Wayne Stevens got involved in Land Search and Rescue in 1984, while a student in the tramping club at Wellington's Victoria University.

Back then it was all about manpower to find missing people, but these days it is far more scientific, he says.

"Today the police rely on us to use a lot more behavioural analysis, like the age of the person and the circumstances of the person.

"It helps determine where to put in effort."


There have been memorable missions over three decades, including a two-night rescue on the Tararua Range. "The tent blew in and it was an absolutely brutal night."

But these days he works more behind the scenes, driving search and rescue operations mainly for missing trampers, dementia patients, and children, in and around Wellington.

"I am more into the thinking game around where to put people and where to use people."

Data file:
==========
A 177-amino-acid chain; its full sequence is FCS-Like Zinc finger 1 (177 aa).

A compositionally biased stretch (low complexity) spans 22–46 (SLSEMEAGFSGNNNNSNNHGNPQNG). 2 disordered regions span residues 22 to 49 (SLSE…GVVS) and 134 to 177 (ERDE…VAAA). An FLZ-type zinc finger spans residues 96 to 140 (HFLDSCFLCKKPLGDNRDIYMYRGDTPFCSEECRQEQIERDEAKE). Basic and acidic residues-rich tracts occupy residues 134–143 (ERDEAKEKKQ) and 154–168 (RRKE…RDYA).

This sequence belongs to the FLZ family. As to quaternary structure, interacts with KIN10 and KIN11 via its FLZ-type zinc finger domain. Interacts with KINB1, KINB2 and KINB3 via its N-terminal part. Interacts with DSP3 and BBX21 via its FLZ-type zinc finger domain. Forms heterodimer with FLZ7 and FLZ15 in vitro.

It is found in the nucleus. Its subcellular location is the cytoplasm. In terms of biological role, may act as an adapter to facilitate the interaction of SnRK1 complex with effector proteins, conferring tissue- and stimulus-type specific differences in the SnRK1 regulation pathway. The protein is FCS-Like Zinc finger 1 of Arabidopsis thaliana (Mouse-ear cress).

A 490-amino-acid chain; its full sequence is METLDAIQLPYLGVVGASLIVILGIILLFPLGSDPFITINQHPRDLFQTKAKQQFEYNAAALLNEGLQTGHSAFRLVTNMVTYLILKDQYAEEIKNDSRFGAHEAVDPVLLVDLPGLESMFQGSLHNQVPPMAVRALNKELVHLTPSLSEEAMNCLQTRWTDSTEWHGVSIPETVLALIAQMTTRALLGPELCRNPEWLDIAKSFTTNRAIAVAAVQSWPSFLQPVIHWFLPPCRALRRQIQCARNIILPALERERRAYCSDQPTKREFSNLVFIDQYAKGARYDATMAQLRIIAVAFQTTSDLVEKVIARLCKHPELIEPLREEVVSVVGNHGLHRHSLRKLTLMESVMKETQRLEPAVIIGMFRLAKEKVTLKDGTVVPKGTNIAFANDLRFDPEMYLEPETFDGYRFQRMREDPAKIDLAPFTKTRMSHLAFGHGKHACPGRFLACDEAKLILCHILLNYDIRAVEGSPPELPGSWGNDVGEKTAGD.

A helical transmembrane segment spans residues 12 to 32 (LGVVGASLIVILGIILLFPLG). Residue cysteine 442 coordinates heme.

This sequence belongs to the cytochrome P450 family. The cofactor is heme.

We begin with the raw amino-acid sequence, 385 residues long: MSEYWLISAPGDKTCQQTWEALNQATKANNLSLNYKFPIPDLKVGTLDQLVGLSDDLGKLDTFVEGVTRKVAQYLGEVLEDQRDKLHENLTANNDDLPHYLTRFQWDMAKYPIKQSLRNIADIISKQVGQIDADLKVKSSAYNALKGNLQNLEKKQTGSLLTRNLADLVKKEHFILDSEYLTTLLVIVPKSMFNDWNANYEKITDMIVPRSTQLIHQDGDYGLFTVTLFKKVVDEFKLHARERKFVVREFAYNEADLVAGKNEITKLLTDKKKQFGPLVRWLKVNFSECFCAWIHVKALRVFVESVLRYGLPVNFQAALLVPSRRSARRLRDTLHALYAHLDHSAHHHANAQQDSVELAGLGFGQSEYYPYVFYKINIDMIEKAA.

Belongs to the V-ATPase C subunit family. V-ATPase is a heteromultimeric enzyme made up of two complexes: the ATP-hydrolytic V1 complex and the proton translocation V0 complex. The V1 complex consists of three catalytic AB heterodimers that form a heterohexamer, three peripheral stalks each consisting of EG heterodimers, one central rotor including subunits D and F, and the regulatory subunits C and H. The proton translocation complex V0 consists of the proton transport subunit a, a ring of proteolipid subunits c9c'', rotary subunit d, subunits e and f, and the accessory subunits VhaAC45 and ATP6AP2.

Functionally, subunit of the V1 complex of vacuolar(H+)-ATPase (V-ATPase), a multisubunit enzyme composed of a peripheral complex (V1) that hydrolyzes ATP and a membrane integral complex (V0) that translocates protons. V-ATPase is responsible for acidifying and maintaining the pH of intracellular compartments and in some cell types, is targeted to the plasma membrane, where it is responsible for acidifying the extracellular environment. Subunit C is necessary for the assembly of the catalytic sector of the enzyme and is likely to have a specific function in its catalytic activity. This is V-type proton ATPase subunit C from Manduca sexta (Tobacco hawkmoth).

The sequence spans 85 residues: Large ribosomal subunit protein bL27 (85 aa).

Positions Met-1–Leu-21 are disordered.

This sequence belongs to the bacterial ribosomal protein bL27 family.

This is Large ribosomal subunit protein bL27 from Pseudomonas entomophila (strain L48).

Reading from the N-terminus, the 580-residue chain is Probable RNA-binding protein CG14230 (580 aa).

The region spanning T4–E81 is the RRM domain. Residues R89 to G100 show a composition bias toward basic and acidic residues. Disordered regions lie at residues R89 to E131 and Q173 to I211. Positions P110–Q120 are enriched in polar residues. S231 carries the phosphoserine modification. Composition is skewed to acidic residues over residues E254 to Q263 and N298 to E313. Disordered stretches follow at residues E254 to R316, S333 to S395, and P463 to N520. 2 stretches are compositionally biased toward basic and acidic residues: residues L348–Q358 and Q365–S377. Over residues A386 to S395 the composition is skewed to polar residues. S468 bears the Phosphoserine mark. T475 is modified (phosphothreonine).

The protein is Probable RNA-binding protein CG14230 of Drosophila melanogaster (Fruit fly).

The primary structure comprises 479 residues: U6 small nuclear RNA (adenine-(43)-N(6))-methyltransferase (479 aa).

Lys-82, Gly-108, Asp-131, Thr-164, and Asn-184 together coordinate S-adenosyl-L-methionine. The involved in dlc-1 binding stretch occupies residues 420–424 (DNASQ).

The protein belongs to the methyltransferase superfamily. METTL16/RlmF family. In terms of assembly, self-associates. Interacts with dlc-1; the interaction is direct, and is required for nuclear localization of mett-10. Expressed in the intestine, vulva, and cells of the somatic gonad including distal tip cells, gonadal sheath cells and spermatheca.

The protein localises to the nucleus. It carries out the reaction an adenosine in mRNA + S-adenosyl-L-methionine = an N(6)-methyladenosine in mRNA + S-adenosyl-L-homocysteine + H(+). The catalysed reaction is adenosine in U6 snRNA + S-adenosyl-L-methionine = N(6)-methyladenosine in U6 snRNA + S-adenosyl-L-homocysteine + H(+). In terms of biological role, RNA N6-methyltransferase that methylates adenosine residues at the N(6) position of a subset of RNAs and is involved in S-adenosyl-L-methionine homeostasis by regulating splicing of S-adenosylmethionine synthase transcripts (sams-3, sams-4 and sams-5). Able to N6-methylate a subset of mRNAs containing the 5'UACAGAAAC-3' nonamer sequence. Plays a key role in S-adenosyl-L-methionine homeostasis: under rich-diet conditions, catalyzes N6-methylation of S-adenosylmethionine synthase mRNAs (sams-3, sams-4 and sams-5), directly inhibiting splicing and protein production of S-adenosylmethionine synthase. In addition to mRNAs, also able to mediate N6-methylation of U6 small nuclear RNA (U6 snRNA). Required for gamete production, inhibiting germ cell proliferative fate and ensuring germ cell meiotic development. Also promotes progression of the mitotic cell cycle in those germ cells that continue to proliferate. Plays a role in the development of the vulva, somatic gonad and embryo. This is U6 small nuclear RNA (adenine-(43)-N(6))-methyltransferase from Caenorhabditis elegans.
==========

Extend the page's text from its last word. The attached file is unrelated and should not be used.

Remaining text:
It is his long service for Land Search and Rescue, as well as other volunteering roles, that earned Mr Stevens a nomination in the Pride of New Zealand Awards.

He was the regional winner in the Emergency Services section for the lower North Island.

Mr Stevens, 49, a senior analyst at the Treasury in Wellington, also volunteers as a paramedic at the Wellington Free Ambulance, doing a regular Friday night shift.

"You can really make a difference, when someone is dying you can actually help turn that around and that is quite an achievement."

He says his volunteer work helps him do his day job.

Mr Stevens, a father of three, has also helped instigate a programme that sees Treasury staff help with reading at a low decile school in Cannons Creek, once a week.